Sunday, 3 March 2024

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JetBlue resets with new CEO Joanna Geraghty, airline veterans

JetBlue resets with new CEO Joanna Geraghty, airline veterans

A JetBlue Airways plane prepares to depart New York’s LaGuardia Airport.

Leslie Josephs | CNBC

In the 24 years since JetBlue Airways‘ first flight, the New York-based airline has pushed the envelope for a carrier of its size. Now, with some veteran executive hires and cost-cutting, it’s trying to get back to basics.

JetBlue was a pioneer in seat-back entertainment, free Wi-Fi, good snacks and a business-class cabin with lie-flat seats that debuted at lower prices than rivals’. More recently, it’s ventured across the Atlantic with flights to London, Paris, Amsterdam and Dublin. And, until a judge blocked the deal last month, it planned to buy budget airline Spirit Airlines for $3.8 billion. (The carriers are appealing that decision.)

While JetBlue has never lacked big ideas, it has come up short on profits, cost control and reliability. Those challenges will be top of mind for incoming CEO Joanna Geraghty when she takes the helm on Monday, succeeding Robin Hayes.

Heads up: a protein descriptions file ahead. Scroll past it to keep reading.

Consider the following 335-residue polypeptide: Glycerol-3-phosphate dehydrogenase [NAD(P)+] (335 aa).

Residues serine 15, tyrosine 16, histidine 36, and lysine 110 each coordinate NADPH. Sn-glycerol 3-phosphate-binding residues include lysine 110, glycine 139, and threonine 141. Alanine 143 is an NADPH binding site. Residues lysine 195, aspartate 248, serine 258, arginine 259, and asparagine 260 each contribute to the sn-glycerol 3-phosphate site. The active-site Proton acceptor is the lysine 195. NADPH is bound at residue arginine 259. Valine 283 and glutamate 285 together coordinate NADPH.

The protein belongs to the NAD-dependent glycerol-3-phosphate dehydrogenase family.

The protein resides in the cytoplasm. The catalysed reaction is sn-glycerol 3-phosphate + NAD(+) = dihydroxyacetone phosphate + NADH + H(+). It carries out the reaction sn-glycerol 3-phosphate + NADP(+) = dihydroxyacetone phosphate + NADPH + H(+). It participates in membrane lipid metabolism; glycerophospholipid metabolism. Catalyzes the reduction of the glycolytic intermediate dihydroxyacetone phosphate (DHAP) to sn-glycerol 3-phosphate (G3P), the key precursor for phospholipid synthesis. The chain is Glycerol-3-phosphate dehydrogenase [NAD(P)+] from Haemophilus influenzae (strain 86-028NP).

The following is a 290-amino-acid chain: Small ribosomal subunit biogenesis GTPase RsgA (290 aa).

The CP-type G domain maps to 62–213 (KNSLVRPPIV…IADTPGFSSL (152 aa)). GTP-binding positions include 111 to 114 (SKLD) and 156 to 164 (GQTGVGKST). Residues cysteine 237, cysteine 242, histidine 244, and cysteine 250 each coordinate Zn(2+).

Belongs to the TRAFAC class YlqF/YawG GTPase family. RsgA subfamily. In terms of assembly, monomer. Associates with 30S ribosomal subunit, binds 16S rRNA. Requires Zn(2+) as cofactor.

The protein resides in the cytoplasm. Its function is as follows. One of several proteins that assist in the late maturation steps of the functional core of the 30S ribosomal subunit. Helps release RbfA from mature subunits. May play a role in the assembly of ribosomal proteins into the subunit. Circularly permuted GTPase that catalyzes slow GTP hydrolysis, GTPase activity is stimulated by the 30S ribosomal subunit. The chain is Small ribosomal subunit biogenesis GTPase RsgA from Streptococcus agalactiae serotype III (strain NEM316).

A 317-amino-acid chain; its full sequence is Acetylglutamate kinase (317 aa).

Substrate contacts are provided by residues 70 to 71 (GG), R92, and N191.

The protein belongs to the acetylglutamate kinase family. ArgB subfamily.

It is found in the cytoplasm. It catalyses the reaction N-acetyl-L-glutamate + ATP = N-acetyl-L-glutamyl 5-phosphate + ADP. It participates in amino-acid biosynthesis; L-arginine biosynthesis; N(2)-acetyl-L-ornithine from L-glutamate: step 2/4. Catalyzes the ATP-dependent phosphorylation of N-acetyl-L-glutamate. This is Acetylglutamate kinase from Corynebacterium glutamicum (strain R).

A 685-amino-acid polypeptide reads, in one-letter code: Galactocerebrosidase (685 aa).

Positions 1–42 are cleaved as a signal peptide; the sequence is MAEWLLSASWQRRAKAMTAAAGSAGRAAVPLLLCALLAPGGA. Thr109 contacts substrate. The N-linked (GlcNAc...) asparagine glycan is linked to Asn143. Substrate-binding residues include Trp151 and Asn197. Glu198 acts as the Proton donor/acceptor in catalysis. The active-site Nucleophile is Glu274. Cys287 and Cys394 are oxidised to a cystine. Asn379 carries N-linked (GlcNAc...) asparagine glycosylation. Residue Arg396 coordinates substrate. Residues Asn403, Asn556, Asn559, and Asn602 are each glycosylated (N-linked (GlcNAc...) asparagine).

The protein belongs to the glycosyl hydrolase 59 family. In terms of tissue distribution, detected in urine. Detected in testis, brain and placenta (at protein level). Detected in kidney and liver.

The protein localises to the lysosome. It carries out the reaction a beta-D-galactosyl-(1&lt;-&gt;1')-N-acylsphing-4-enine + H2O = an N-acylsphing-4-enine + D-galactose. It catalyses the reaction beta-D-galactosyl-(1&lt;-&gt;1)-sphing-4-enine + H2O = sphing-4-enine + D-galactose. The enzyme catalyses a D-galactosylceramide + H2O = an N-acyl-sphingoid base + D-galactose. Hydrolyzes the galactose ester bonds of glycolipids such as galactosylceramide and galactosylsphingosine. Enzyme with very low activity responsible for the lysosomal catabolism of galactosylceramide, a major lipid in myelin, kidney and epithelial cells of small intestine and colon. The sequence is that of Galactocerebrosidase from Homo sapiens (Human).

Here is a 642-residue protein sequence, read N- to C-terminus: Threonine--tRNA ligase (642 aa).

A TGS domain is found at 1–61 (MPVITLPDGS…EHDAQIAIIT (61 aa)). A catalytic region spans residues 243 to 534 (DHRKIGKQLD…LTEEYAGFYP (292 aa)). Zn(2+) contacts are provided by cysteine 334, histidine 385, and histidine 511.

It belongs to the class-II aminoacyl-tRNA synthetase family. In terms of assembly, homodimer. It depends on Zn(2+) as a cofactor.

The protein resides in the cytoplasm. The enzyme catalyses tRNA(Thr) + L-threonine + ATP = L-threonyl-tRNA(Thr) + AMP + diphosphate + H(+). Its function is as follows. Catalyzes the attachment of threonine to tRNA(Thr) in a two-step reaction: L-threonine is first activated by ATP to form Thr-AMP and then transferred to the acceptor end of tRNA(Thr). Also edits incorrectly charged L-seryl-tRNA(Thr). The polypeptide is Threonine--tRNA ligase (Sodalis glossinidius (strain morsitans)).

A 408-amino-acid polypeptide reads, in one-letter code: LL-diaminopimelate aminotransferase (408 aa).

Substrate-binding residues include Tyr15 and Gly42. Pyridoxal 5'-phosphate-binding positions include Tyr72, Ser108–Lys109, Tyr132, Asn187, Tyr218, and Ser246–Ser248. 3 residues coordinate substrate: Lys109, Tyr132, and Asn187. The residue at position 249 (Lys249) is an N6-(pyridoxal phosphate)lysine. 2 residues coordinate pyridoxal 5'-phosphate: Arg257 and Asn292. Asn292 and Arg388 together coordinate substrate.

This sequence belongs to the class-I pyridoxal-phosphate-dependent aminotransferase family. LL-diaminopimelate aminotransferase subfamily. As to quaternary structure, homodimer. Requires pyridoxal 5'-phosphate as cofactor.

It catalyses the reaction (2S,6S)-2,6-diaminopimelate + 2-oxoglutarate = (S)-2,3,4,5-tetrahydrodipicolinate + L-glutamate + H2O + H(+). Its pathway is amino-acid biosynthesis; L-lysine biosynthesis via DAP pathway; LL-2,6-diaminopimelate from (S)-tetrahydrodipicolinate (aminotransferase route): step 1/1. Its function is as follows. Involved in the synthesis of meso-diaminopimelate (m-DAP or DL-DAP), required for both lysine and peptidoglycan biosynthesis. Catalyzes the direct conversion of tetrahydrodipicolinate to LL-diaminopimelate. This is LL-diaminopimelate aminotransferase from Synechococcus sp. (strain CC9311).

Geraghty, 51, has been at JetBlue for nearly two decades, most recently as president and chief operating officer. By naming her CEO, the company is promoting an insider who knows the complexities of running an airline with quirks like New York’s congested airspace.

She’s the first woman to lead a U.S. passenger airline.

Joanna Geraghty, president and chief operating officer of JetBlue Airways Corp., speaks during a panel session at the World Aviation Festival in London, U.K., on Thursday, Sept. 5, 2019.

Chris Ratcliffe | Bloomberg | Getty Images

“The key strategic challenge we’ve always faced is how to thrive as a small player in an industry dominated by four large airlines,” Geraghty said on a Jan. 30 earnings call, referring to American, Delta, United and Southwest, which control about 80% of the domestic market.

Last week, JetBlue said it has hired back the airline’s former chief commercial officer, Marty St. George, 59, as president. St. George left the carrier in 2019 after 13 years and most recently worked at Latam Airlines as chief commercial officer. St. George, who also had previous posts at United Airlines and US Airways, is well regarded by industry watchers for his experience and good relationship with front-line workers.

“Marty will be a much needed force of good for JetBlue for improving the airline’s operational focus and reliability,” said Henry Harteveldt, a former airline executive who runs the consulting firm Atmosphere Research Group. “Legroom doesn’t matter, snacks don’t matter if…

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